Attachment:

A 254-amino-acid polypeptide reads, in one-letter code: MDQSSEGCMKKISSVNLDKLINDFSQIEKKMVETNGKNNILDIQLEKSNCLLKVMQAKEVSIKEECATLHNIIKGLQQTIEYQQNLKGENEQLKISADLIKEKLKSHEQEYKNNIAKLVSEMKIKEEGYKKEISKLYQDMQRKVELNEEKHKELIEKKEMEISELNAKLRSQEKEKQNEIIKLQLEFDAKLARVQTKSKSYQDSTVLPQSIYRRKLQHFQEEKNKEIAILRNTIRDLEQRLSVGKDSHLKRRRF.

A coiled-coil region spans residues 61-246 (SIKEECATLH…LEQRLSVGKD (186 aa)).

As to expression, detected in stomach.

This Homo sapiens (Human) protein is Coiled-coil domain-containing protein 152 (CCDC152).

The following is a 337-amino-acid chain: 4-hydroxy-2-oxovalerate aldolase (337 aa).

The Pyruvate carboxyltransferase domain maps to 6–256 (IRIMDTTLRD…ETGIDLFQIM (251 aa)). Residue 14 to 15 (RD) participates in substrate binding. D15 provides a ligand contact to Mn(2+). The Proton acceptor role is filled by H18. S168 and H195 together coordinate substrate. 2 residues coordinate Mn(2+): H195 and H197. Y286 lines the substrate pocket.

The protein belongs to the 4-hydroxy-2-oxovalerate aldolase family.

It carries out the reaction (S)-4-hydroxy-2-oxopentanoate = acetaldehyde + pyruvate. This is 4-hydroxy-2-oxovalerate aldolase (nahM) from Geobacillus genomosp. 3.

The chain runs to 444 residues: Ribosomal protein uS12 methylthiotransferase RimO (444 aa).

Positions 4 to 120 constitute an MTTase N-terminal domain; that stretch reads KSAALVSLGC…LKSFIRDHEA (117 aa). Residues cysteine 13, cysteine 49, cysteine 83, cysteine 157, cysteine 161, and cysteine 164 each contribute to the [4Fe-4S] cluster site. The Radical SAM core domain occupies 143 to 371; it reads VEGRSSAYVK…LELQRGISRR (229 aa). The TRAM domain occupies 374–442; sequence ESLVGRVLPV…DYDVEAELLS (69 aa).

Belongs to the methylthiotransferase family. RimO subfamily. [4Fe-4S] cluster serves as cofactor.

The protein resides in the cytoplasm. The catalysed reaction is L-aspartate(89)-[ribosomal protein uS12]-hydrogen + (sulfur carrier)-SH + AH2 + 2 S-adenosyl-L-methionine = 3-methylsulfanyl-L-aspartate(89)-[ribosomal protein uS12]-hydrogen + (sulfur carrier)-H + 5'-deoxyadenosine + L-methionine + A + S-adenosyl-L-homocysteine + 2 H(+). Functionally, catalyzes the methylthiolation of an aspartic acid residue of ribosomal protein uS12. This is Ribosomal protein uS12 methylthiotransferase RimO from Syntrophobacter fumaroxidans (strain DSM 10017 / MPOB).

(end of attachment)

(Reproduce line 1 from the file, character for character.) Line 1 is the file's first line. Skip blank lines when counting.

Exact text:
A 254-amino-acid polypeptide reads, in one-letter code: MDQSSEGCMKKISSVNLDKLINDFSQIEKKMVETNGKNNILDIQLEKSNCLLKVMQAKEVSIKEECATLHNIIKGLQQTIEYQQNLKGENEQLKISADLIKEKLKSHEQEYKNNIAKLVSEMKIKEEGYKKEISKLYQDMQRKVELNEEKHKELIEKKEMEISELNAKLRSQEKEKQNEIIKLQLEFDAKLARVQTKSKSYQDSTVLPQSIYRRKLQHFQEEKNKEIAILRNTIRDLEQRLSVGKDSHLKRRRF.